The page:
Despite Gladys’s precarious financial situation, she was a caring and charitable individual who earned the acts of generosity bestowed upon her. During the Second World War, she housed a young girl from England named Mavis who lived with her and Nancy for approximately six years.[xiii] Nancy and Mavis became instant friends, and remained “like sisters” until the end of their lives. Gladys may have also been involved with the Young Women’s Christian Association (YWCA), a worldwide organization that supports women in need by providing them with things such as food, better housing, education, and other forms of care.[xiv] Further still, her tireless and unwavering dedication to the study of childhood endocrine disorders has undoubtedly led to the survival of countless children and remains her most well-known contribution to society.

Dr. Boyd is mentioned several times in Frederick Banting’s Nobel Prize acceptance speech, although the references are all fairly clinical. On the subject of Dr. Banting, Dr. Boyd is quoted as saying “[n]one of the praise that has been accorded to Dr. Banting for his wonderful work has been, at all exaggerated.”[xv] The same could be said for her. Dr. Gladys Boyd died in Toronto on October 24, 1970 at the age of 77. In recognition of her life, Dr. Boyd’s obituary reads “This devoted and modest woman was a good teacher, and generations of undergraduates will testify to her no-nonsense approach. Service to her patients, her hospital and her pro­fession dominated the life of Gladys Boyd, who deserves our grateful re­membrance.”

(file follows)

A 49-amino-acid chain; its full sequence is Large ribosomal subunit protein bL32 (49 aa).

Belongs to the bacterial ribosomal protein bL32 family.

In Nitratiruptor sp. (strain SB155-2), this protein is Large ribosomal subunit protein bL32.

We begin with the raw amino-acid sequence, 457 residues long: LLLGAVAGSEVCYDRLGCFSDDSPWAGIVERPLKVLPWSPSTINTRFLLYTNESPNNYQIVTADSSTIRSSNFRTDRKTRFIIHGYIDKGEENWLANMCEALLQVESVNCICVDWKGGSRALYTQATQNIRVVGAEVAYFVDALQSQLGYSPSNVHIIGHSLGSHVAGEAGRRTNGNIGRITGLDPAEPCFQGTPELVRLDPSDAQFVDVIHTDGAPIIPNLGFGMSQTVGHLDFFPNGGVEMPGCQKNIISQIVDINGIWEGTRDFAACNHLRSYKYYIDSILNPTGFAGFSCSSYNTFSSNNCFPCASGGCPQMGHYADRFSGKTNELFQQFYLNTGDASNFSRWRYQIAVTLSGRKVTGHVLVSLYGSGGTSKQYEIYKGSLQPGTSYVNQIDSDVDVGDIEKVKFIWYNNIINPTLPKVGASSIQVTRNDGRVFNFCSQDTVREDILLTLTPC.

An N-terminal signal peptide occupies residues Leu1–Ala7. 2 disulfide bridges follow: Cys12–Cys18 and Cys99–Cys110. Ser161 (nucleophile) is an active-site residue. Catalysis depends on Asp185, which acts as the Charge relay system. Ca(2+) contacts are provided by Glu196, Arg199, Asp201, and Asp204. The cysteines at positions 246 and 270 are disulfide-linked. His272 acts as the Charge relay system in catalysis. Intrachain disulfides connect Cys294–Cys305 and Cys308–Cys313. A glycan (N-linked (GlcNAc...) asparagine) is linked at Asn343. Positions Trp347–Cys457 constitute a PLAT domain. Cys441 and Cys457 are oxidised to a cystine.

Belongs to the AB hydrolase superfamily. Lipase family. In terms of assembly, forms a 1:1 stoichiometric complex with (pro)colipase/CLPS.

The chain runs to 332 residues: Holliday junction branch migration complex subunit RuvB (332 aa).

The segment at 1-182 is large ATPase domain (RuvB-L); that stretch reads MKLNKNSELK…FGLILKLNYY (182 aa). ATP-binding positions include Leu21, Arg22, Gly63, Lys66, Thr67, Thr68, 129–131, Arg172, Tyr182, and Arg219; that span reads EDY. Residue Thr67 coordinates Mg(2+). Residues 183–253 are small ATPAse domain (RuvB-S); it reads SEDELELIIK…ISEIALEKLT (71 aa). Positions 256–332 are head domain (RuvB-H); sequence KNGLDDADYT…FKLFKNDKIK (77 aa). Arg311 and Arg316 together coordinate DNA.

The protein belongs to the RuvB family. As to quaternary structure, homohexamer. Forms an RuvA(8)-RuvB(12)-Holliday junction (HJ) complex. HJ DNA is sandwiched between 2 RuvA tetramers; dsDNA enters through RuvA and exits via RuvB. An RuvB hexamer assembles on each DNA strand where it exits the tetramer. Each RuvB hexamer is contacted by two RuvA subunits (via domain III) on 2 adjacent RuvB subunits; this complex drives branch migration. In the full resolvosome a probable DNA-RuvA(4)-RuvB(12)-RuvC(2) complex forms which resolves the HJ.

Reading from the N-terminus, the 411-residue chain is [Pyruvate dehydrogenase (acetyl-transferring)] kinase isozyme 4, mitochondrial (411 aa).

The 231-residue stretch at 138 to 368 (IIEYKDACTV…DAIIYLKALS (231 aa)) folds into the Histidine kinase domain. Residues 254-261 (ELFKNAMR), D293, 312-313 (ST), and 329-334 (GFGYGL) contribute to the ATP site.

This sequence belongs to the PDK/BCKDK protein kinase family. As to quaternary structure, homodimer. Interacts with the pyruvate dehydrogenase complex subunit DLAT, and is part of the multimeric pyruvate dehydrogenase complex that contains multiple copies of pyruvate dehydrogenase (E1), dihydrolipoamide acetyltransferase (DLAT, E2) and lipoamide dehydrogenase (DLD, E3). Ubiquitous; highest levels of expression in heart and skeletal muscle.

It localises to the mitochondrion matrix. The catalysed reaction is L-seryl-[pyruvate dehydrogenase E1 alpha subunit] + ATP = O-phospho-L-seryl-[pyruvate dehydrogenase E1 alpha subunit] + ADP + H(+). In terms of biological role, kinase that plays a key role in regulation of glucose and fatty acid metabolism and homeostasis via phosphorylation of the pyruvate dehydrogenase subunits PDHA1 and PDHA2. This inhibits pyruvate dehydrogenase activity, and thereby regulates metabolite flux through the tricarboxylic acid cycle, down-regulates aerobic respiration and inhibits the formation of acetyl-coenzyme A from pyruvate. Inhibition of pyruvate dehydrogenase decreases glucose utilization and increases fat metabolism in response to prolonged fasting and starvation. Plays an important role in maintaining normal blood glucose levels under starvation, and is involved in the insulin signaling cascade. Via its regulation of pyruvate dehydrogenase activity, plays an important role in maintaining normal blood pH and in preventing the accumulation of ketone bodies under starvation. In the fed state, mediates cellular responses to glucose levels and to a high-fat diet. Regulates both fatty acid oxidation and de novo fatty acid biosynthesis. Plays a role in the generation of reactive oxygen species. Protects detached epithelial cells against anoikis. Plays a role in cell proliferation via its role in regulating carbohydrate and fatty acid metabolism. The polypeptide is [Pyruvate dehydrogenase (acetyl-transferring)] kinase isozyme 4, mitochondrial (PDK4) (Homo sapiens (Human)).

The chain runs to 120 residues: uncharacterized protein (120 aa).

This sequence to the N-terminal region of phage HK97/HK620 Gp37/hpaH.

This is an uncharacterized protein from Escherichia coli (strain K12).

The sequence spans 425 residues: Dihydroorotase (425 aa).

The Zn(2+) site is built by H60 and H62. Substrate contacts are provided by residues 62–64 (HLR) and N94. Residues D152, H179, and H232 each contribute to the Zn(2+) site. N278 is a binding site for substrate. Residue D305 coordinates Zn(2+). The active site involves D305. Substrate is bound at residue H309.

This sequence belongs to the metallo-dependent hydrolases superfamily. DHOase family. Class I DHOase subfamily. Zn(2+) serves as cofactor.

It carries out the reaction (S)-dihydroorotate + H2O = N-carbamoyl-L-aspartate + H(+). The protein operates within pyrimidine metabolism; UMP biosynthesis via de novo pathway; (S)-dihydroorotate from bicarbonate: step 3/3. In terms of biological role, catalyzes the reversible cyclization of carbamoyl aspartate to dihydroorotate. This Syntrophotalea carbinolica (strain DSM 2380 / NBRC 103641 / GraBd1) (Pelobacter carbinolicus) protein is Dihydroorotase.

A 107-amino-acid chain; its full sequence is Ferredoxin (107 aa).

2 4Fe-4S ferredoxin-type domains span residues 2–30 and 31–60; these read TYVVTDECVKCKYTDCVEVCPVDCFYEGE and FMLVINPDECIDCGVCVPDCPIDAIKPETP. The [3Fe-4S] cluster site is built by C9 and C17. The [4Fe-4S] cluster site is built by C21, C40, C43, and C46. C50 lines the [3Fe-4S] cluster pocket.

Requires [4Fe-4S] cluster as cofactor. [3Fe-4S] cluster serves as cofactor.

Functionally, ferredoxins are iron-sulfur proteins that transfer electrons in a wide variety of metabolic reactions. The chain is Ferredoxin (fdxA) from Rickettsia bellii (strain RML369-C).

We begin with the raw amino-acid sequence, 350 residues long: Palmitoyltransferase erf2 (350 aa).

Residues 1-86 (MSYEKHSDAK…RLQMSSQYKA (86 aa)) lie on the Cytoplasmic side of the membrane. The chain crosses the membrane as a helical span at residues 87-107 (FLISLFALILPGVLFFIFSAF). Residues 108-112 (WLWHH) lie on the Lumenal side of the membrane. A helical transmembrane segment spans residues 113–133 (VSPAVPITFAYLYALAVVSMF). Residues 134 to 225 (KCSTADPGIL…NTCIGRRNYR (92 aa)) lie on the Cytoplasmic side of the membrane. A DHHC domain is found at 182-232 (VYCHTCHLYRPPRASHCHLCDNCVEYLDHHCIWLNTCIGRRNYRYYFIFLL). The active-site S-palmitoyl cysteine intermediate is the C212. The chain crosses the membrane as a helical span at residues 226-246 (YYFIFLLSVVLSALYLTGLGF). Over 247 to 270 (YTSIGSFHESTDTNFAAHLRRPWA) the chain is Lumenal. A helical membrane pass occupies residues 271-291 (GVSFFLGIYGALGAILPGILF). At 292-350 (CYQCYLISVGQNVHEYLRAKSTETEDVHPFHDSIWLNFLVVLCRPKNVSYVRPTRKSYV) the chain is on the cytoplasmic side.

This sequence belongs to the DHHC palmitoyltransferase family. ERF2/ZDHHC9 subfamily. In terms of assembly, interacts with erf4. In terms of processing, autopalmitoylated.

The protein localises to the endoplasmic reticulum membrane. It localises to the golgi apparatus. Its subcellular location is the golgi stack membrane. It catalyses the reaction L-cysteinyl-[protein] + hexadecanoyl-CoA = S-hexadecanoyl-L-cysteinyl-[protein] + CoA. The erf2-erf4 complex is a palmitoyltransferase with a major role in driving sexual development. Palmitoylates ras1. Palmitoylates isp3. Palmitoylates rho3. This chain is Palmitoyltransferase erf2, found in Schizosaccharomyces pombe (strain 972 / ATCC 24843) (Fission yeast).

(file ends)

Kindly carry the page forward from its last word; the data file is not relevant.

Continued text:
[i] David Wright, SickKids: The History of The Hospital for Sick Children, (Toronto: The Hospital for Sick Kids & University of Toronto Press, 2017), p. 120.

[ii] Heather Gardiner, “Dr. Gladys Boyd: A Pioneer in Childhood Diabetes Care” in Women’s College Hospital Foundation (November, 2018), https://www.womenscollegehospitalfoundation.com/News-Media/Blog/Nov-2018/Dr-Gladys-Boyd-a-pioneer-in-childhood-diabetes-c.aspx.